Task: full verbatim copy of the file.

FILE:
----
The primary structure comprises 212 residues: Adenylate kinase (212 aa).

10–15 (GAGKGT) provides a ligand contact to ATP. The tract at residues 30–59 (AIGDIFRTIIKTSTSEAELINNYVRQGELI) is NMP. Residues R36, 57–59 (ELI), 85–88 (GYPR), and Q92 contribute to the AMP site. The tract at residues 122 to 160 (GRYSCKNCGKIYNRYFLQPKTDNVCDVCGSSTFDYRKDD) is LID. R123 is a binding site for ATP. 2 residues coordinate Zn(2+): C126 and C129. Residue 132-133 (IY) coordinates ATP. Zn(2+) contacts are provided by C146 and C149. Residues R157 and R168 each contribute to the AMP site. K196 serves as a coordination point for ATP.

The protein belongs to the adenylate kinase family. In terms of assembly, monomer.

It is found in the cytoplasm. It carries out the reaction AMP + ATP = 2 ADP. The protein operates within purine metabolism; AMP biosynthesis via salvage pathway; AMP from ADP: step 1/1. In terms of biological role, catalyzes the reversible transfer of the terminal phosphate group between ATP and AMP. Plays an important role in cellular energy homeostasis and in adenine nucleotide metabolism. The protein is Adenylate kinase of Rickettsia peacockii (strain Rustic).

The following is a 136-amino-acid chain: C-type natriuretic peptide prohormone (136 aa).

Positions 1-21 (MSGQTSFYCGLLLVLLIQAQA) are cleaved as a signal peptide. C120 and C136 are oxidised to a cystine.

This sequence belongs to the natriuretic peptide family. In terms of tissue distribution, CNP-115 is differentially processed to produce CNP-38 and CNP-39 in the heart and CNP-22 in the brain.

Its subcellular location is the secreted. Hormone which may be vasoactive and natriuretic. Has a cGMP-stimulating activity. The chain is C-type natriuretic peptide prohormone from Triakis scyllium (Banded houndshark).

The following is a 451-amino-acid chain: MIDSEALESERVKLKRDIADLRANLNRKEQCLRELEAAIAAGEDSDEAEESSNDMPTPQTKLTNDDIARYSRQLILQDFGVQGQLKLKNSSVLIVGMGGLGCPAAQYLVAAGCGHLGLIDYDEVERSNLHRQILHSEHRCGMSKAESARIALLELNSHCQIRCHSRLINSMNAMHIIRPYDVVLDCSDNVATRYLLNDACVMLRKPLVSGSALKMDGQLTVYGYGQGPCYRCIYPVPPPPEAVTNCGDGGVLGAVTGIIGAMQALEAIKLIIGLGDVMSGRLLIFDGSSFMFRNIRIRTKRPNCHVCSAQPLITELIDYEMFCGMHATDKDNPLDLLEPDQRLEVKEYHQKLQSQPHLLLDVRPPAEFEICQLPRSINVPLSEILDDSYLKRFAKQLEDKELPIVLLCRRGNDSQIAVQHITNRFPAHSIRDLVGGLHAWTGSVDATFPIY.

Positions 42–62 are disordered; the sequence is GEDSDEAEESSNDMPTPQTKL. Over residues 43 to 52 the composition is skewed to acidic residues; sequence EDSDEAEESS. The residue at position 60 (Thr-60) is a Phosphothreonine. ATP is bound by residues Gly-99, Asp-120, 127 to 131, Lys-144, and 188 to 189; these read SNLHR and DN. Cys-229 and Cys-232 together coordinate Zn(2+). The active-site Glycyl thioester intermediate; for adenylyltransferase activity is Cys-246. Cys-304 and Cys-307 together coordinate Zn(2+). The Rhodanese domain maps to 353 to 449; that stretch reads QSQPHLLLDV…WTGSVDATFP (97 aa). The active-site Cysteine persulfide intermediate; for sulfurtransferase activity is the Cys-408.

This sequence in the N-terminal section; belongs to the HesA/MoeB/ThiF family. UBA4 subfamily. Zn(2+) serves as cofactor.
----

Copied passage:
The primary structure comprises 212 residues: Adenylate kinase (212 aa).

10–15 (GAGKGT) provides a ligand contact to ATP. The tract at residues 30–59 (AIGDIFRTIIKTSTSEAELINNYVRQGELI) is NMP. Residues R36, 57–59 (ELI), 85–88 (GYPR), and Q92 contribute to the AMP site. The tract at residues 122 to 160 (GRYSCKNCGKIYNRYFLQPKTDNVCDVCGSSTFDYRKDD) is LID. R123 is a binding site for ATP. 2 residues coordinate Zn(2+): C126 and C129. Residue 132-133 (IY) coordinates ATP. Zn(2+) contacts are provided by C146 and C149. Residues R157 and R168 each contribute to the AMP site. K196 serves as a coordination point for ATP.

The protein belongs to the adenylate kinase family. In terms of assembly, monomer.

It is found in the cytoplasm. It carries out the reaction AMP + ATP = 2 ADP. The protein operates within purine metabolism; AMP biosynthesis via salvage pathway; AMP from ADP: step 1/1. In terms of biological role, catalyzes the reversible transfer of the terminal phosphate group between ATP and AMP. Plays an important role in cellular energy homeostasis and in adenine nucleotide metabolism. The protein is Adenylate kinase of Rickettsia peacockii (strain Rustic).

The following is a 136-amino-acid chain: C-type natriuretic peptide prohormone (136 aa).

Positions 1-21 (MSGQTSFYCGLLLVLLIQAQA) are cleaved as a signal peptide. C120 and C136 are oxidised to a cystine.

This sequence belongs to the natriuretic peptide family. In terms of tissue distribution, CNP-115 is differentially processed to produce CNP-38 and CNP-39 in the heart and CNP-22 in the brain.

Its subcellular location is the secreted. Hormone which may be vasoactive and natriuretic. Has a cGMP-stimulating activity. The chain is C-type natriuretic peptide prohormone from Triakis scyllium (Banded houndshark).

The following is a 451-amino-acid chain: MIDSEALESERVKLKRDIADLRANLNRKEQCLRELEAAIAAGEDSDEAEESSNDMPTPQTKLTNDDIARYSRQLILQDFGVQGQLKLKNSSVLIVGMGGLGCPAAQYLVAAGCGHLGLIDYDEVERSNLHRQILHSEHRCGMSKAESARIALLELNSHCQIRCHSRLINSMNAMHIIRPYDVVLDCSDNVATRYLLNDACVMLRKPLVSGSALKMDGQLTVYGYGQGPCYRCIYPVPPPPEAVTNCGDGGVLGAVTGIIGAMQALEAIKLIIGLGDVMSGRLLIFDGSSFMFRNIRIRTKRPNCHVCSAQPLITELIDYEMFCGMHATDKDNPLDLLEPDQRLEVKEYHQKLQSQPHLLLDVRPPAEFEICQLPRSINVPLSEILDDSYLKRFAKQLEDKELPIVLLCRRGNDSQIAVQHITNRFPAHSIRDLVGGLHAWTGSVDATFPIY.

Positions 42–62 are disordered; the sequence is GEDSDEAEESSNDMPTPQTKL. Over residues 43 to 52 the composition is skewed to acidic residues; sequence EDSDEAEESS. The residue at position 60 (Thr-60) is a Phosphothreonine. ATP is bound by residues Gly-99, Asp-120, 127 to 131, Lys-144, and 188 to 189; these read SNLHR and DN. Cys-229 and Cys-232 together coordinate Zn(2+). The active-site Glycyl thioester intermediate; for adenylyltransferase activity is Cys-246. Cys-304 and Cys-307 together coordinate Zn(2+). The Rhodanese domain maps to 353 to 449; that stretch reads QSQPHLLLDV…WTGSVDATFP (97 aa). The active-site Cysteine persulfide intermediate; for sulfurtransferase activity is the Cys-408.

This sequence in the N-terminal section; belongs to the HesA/MoeB/ThiF family. UBA4 subfamily. Zn(2+) serves as cofactor.